Going into the 1984 season, the USFL made the decision to expand to eighteen teams in order to boost league capital. However, efforts to expand to Minneapolis-St. Paul and Seattle fell through. San Antonio was mentioned as a possible market for expansion, as rapid growth through the 1970s propelled it to major-city status. By 1984, almost 800,000 people lived in San Antonio, making it the 11th largest city in the United States. Despite this, a series of studies of possible new cities concluded that San Antonio could not support a USFL team. The San Antonio area, then as now, was considered a medium-sized market because the surrounding suburban and rural areas were far smaller than the city itself.

The owners were also somewhat skeptical about Manges’ bid, not in the least because he planned to base the team at Alamo Stadium, a Works Progress Administration project and high school stadium that seated only 18,000 people. Ultimately, fears that Manges would seek a franchise in a proposed league started by WFL, American Basketball Association and World Hockey Association co-founder Dennis Murphy tipped the scales in his favor. At the time, the flamboyant oil baron was a member of the Forbes 400, and was thought to be one of the richest men in Texas. The USFL did not want to risk losing his apparent wealth to a rival league. Ultimately, the league folded before it could get off the ground when the USFL placed teams in three of its potential markets–San Antonio, Memphis and Houston.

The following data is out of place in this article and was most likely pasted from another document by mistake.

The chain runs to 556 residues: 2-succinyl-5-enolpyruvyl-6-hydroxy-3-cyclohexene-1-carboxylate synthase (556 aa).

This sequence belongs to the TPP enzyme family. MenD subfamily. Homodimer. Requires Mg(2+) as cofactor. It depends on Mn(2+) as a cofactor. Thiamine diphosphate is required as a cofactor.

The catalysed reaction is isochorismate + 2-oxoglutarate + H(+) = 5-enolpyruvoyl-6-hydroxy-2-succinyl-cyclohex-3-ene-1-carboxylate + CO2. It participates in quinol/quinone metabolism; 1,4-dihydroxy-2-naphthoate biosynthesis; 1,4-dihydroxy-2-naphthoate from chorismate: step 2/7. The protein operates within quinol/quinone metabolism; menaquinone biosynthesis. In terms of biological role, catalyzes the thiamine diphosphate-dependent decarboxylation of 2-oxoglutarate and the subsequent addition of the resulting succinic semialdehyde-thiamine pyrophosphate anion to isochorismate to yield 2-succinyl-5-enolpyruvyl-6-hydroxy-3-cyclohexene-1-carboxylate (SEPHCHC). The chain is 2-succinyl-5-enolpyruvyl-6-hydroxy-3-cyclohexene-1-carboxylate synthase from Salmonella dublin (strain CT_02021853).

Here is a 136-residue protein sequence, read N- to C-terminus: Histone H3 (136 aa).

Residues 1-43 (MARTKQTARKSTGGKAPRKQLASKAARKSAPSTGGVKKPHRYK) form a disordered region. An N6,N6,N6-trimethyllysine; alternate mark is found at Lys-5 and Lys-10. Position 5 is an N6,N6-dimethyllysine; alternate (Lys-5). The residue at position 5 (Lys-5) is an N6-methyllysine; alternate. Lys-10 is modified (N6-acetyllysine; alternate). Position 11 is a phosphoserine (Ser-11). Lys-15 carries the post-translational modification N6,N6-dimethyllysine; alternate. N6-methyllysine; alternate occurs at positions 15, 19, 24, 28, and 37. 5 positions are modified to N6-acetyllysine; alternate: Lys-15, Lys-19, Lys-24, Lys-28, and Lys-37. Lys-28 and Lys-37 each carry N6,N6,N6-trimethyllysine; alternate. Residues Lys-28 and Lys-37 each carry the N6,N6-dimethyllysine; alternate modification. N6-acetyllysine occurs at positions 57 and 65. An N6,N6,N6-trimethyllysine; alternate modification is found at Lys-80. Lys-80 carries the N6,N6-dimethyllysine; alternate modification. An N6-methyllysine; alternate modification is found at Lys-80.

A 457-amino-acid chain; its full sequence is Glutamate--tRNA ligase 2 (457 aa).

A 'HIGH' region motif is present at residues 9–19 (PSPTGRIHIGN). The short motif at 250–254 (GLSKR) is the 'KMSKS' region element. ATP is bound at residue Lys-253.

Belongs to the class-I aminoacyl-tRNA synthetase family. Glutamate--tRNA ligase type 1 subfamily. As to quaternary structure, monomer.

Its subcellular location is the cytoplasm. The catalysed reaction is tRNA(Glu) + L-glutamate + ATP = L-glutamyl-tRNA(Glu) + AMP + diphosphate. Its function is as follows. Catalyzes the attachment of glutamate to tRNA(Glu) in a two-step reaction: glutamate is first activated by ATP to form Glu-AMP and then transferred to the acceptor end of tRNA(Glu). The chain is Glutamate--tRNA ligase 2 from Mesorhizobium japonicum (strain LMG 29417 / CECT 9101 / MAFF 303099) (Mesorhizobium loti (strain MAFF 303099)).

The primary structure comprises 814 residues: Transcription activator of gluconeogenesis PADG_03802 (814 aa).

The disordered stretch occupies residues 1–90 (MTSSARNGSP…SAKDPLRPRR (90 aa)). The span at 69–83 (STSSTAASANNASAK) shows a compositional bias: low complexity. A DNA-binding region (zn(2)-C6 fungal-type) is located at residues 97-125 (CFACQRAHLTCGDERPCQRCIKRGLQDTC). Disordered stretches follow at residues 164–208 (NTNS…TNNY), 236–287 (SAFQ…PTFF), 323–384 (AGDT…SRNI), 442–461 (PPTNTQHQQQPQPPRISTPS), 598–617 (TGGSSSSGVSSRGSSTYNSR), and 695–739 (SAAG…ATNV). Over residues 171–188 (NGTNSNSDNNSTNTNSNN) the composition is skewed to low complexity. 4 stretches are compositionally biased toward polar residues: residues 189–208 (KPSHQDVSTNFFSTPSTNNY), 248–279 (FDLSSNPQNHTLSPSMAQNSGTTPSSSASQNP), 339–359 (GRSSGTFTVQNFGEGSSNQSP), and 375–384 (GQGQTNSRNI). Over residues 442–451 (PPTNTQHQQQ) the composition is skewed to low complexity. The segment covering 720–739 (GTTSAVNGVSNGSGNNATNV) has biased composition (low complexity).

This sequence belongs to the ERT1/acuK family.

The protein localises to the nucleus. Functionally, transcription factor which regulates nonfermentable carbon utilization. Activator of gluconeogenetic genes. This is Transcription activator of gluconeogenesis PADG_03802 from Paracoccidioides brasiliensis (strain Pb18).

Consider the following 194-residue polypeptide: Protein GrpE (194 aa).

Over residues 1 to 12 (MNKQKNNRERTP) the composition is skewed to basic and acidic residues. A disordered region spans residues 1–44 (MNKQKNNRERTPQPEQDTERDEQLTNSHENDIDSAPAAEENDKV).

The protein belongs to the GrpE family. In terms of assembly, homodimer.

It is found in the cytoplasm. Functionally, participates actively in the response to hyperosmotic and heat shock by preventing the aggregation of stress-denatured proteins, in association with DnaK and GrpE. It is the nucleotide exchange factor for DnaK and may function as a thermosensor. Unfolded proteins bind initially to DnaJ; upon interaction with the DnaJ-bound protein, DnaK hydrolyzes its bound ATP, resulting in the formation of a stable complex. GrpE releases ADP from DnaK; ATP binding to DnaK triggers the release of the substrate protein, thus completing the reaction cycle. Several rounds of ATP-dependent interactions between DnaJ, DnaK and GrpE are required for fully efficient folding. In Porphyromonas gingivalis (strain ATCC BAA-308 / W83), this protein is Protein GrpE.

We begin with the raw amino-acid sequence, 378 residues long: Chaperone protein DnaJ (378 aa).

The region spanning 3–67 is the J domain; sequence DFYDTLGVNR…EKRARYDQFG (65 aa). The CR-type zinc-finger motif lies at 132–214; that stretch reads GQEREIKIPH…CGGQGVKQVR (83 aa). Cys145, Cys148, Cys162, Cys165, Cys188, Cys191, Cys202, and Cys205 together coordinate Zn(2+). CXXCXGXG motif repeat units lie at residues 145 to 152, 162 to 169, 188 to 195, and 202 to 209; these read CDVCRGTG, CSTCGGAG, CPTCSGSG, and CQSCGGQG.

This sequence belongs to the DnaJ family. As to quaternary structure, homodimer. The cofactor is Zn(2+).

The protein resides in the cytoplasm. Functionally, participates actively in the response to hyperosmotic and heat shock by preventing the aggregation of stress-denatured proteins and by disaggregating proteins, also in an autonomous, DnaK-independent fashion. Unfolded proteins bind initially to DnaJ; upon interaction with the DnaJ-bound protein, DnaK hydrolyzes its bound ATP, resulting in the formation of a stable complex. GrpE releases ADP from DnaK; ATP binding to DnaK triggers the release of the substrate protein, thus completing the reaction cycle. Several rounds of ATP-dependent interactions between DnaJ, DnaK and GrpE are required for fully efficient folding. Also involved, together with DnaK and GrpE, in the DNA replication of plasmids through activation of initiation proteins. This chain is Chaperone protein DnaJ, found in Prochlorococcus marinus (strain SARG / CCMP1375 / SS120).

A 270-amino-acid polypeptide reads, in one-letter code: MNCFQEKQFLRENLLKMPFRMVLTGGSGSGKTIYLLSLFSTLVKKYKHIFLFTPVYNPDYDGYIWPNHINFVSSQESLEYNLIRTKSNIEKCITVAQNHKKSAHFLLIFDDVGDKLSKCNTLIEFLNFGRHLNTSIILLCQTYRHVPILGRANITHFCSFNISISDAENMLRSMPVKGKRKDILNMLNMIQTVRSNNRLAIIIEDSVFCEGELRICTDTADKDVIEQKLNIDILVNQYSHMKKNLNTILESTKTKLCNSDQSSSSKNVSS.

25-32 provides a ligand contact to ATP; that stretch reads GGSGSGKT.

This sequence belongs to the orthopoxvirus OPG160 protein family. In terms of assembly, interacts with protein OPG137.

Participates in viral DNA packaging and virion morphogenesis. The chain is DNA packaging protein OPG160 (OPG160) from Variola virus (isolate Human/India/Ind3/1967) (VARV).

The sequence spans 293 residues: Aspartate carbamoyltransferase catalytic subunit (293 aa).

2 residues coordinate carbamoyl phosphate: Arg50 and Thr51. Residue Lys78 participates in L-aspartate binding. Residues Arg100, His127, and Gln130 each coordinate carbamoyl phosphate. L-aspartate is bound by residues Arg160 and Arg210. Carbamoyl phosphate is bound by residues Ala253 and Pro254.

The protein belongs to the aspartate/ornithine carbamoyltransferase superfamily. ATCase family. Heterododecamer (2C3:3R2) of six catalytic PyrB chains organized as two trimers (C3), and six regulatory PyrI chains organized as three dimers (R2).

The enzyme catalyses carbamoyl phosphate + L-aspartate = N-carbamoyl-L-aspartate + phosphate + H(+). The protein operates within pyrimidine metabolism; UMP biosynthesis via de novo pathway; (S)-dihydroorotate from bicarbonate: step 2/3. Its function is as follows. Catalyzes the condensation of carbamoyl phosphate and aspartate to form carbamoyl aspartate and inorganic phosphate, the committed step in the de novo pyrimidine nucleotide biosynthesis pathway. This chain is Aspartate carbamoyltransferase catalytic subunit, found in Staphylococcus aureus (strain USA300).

The USFL had endeavored to avoid the mistakes of the ill-fated World Football League by requiring perspective owners to undergo a detailed due diligence and requiring franchises to meet strict capitalization requirements. However, the league neglected to perform any meaningful due diligence on Manges’ application. Additionally, despite–or perhaps, because of–his apparent oil fortune, the league also didn’t require Manges to make an initial capital investment (as is standard for most major league sports franchises). Instead, Manges appeared to pay team expenses out-of-pocket as they arose.

The result was an organization that was notoriously cheap, even by USFL standards. The front office was staffed mainly by friends and family. The team bus was an old San Antonio Independent School District bus with a malfunctioning gas gauge; the driver had to manually check the tank. The Gunslingers had to add 14,000 folding chairs around the end zones to bring the stadium to the USFL’s minimum capacity. The team office was located in a double-wide trailer in the Alamo Stadium parking lot.